2018 IBCPC Participatory Dragon Boat Festival – July 6-8
With its new status as a full cultural association, Black History Month Florence extends its scope beyond its February initiatives, beginning by co-promoting the inaugural edition of the African Diaspora Cinema Festival at Villa Romana. Featured films in this new festival are from Cameroon, Senegal, Uganda, Kenya, South Africa, and numerous other African countries, or are from filmmakers of African origin residing internationally—in Brazil, Canada, France, and the United States, to name a few. The focus for 2018 is on stories related to human trafficking; beyond shedding light on this issue, the event aims to spread awareness of the social and economic power and potential of African-produced cinema. Fiction films, documentaries, and shorts will all be screened, and the program also includes a Nollywood Master Class (a reference to the Nigerian film industry) and round table discussions. Schengen, a related three-part exhibition curated by BHMF, will open at Villa Romana in the days following the festival. The show touches on timely themes of transnational identity, cultural and political borders, and the fluidity and tragedy inherent to the blue water of the Mediterranean today. See www.africandiasporacinemafestival.com and Facebook page BHMF for more information.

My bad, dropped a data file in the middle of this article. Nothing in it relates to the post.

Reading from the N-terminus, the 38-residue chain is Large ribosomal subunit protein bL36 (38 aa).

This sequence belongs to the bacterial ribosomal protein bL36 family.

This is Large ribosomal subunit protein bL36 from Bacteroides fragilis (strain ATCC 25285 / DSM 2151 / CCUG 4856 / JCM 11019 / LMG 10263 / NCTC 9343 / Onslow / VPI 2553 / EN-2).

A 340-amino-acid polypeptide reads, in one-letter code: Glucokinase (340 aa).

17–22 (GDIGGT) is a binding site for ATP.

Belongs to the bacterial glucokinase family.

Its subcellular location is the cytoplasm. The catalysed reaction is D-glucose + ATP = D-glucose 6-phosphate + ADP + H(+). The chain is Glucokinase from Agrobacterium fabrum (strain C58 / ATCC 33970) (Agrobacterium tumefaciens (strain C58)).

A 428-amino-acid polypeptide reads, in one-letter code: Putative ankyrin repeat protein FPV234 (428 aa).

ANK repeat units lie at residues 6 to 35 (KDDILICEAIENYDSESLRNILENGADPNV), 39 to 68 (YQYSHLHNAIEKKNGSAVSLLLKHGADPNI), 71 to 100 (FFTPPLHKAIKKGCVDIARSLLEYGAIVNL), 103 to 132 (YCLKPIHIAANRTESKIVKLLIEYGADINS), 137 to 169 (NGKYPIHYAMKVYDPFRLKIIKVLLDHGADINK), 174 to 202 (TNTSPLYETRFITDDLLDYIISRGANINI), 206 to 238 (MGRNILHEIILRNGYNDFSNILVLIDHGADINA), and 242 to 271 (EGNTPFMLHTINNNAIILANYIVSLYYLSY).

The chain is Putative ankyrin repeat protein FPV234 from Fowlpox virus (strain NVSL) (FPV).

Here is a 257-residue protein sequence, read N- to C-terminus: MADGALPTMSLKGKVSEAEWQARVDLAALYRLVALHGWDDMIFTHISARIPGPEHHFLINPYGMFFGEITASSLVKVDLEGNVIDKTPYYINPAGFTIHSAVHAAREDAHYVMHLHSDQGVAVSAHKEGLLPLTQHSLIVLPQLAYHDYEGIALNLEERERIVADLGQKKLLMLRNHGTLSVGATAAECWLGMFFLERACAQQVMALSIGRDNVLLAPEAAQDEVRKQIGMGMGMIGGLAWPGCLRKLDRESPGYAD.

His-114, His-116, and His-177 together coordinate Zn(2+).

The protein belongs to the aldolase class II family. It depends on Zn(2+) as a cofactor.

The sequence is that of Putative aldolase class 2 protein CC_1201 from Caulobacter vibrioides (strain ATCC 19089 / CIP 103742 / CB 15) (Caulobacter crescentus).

Now in its 29th edition, Florence Dance Festival packs its bags for a move to Santa Maria Novella after an eight-year run in the Bargello courtyard. The theme is “Novella Classica”, drawing inspiration from mythology, superheroes and the setting itself (read more about the concept and festival history here). Program highlights are a splashy inaugural show from Nederlands Dans Theater (July 5); a gala evening with the Bill T. Jones company (July 9); a Michael Clark Company show followed by “Swingin’ Hips” themed disco with the Nico Gori Swing 10tet (July 27) and a New Generation night (July 21) spotlighting some emerging Tuscan talents. View the full program at www.florencedancefestival.org and read our interview with co-founder Keith Ferrone here.
By day during the height of summer heat, the swarms of people in piazzale degli Uffizi can be a deterrent. But by night, the Giorgio Vasari-designed square has always had a vastly different feel—a magic even more pronounced now that the venue is serving as an open-air movie theatre for the second consecutive year. Apriti Cinema! features a packed program of nightly films, a mixed bag of selections from Florentine festivals (Middle East Now, Festival dei Popoli, Lo Schermo dell'Arte, Florence Queer Festival, among others). The numbers and dates have more than doubled since last year's inaugural edition (with 48 films scheduled, compared to last year's 23) and all movies will still be shown in original language with Italian subtitles. Entrance is free while the limited seats last—but the view is grand even from the gallery steps. Full program here.
Make a wish! Lailac, Florence’s Japanese cultural association, hosts traditional Tanabata celebrations in Villa Vogel. Tanabata, also referred to as the "Star Festival," pays tribute to star-crossed lovers Orihime and Hikoboshi. Wishes are written out in poetic form and then hung on bamboo as an homage to the torn-apart pair. Beyond a taste of the traditional rituals, the Florence festival will feature dancing, Japanese street foods, tea, sakè, martial arts and more. Festivities begin at 5pm both days. See the Facebook event for more details.